Dear Parishioners and Friends,
As I began to discern my vocation to the Franciscans when I was around 11 or 12 years old, I wrote to the Vocation Office of Holy Name Province for information on the application process. I received several booklets describing in great photographic detail the various steps through which a young man would progress – from high school to novitiate, and then from philosophy and theology studies, to Solemn Profession and finally Ordination! Interestingly, it was during those years in the late 1960’s that many religious orders were beginning to update their formation programs in the wake of the Second Vatican Council. Instead of minor seminary (high school and the first two years of college), we would attend Siena College for our Bachelor degree and participate in a program of formation during those four years. From there, we would go on to the Novitiate for a year, and then to Washington, DC for our theology. Two of our Province’s large formation houses in Lafayette, NJ and Rye Beach, NH were transformed into retreat centers. Today, our formation program has become a joint venture with five other American Provinces as we move towards becoming one coast-to-coast Province in October 2023.
Still, I think back to those old vocation pamphlets and recall the beautiful black-and-white photos that traced the journey of a future Franciscan Friar from high school Freshman to Ordained priest or Solemnly Professed Brother. But what caught my eye even more than the photos were sketches scattered throughout the pamphlets of scenes from the life of St. Francis of Assisi and his early companions. And after almost sixty years I have finally identified the artist! In fact, he has quickly become one of my favorite artists whose works have been featured on recent bulletin covers. Eugène Burnand was born in Moudon, Switzerland in 1850 and died in Paris in 1921. I have already written about him, in particular, my letter of August 28 when I mentioned that his most famous work, in the Musée D’Orsay in Paris, is “The Disciples Peter and John running to the tomb on the morning of the Resurrection.”
Burnand created thirty sketches for an English translation of The Little Flowers of St. Francis published in 1919. Some of those sketches were used in the vocation pamphlets that I received as a young boy. I was delighted to be able to find a used copy of the 1919 book (as well as a book on the parables published a few years earlier) on the internet. The sketches in this letter are the same ones I saw those many years ago.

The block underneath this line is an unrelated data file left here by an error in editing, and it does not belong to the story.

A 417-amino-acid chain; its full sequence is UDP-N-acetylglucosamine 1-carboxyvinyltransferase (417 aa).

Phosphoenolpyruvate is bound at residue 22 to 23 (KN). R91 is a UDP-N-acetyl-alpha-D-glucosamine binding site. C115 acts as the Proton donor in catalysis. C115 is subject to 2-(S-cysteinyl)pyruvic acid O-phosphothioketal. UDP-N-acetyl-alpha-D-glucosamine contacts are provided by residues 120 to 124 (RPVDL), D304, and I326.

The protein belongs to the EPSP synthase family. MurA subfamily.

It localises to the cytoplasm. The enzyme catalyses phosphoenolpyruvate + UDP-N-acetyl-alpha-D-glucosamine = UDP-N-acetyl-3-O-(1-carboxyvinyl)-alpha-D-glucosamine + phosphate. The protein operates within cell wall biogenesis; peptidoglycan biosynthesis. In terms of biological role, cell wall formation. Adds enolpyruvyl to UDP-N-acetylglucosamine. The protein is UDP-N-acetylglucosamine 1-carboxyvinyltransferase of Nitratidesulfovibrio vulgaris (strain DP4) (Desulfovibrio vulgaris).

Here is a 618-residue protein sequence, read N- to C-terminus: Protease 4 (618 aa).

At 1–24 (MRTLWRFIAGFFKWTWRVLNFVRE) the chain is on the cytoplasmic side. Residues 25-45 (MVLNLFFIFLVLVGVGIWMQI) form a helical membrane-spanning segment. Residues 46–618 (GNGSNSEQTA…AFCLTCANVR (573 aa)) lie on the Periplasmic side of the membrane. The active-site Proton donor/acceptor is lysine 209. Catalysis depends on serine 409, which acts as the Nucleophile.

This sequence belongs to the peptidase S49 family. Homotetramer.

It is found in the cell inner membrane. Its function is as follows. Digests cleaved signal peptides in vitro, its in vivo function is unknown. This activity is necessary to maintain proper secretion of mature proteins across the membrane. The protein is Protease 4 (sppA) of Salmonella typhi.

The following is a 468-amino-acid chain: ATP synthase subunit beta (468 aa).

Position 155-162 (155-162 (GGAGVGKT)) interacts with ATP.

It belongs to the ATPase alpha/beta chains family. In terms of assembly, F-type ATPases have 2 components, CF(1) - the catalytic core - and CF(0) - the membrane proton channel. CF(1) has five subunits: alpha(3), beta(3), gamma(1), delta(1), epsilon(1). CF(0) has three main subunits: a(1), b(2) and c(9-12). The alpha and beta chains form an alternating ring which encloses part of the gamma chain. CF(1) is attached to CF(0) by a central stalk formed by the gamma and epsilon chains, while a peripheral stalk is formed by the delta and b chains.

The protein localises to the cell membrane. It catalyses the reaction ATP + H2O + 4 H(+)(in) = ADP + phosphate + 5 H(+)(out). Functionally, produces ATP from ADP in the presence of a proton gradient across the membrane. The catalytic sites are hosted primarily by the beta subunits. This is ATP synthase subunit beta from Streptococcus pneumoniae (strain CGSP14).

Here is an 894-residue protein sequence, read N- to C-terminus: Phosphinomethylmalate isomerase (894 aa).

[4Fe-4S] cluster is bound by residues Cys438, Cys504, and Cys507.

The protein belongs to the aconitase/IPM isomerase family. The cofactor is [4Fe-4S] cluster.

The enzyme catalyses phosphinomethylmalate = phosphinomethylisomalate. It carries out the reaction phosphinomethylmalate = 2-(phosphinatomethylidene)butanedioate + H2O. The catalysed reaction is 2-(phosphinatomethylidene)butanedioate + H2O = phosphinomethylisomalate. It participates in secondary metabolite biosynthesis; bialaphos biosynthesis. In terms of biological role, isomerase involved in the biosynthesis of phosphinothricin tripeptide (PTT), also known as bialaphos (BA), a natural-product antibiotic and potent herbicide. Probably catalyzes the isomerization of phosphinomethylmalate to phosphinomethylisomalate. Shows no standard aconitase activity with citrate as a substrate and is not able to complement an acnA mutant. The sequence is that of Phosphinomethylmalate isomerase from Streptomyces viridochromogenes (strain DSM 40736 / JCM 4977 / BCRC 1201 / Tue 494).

As we celebrate the Solemnity of St. Francis this week, I think about the influence he himself had on the history of art. For example, Cimabue, who died around 1302, painted what is probably the most famous portrait of Francis in the Lower Basilica of Assisi. Giotto, who died 35 years later, painted the great series of frescoes in the Upper Church of the Basilica of the life of St. Francis. Both artists mark a transition between the Gothic period and the Renaissance. The Bardi Chapel in the great Church of Santa Croce in Florence (so memorably captured in the film “A Room with a View”) features several frescoes by Giotto as well works by other artists.
Do you have a favorite image of Francis? Whether it be a plastic statue in a backyard birdbath or the mighty bronze figures of Francis and his companions that stand in front of the Lateran Basilica in Rome, the world continues to remember and honor the saint from Assisi, not just in images but by living out the Gospel as he did.
Blessings on your week ahead.
Fr. Tim Shreenan, O.F.M.
Celebrate St. Francis for a listing of all the ways we are honoring St. Francis as a parish in October.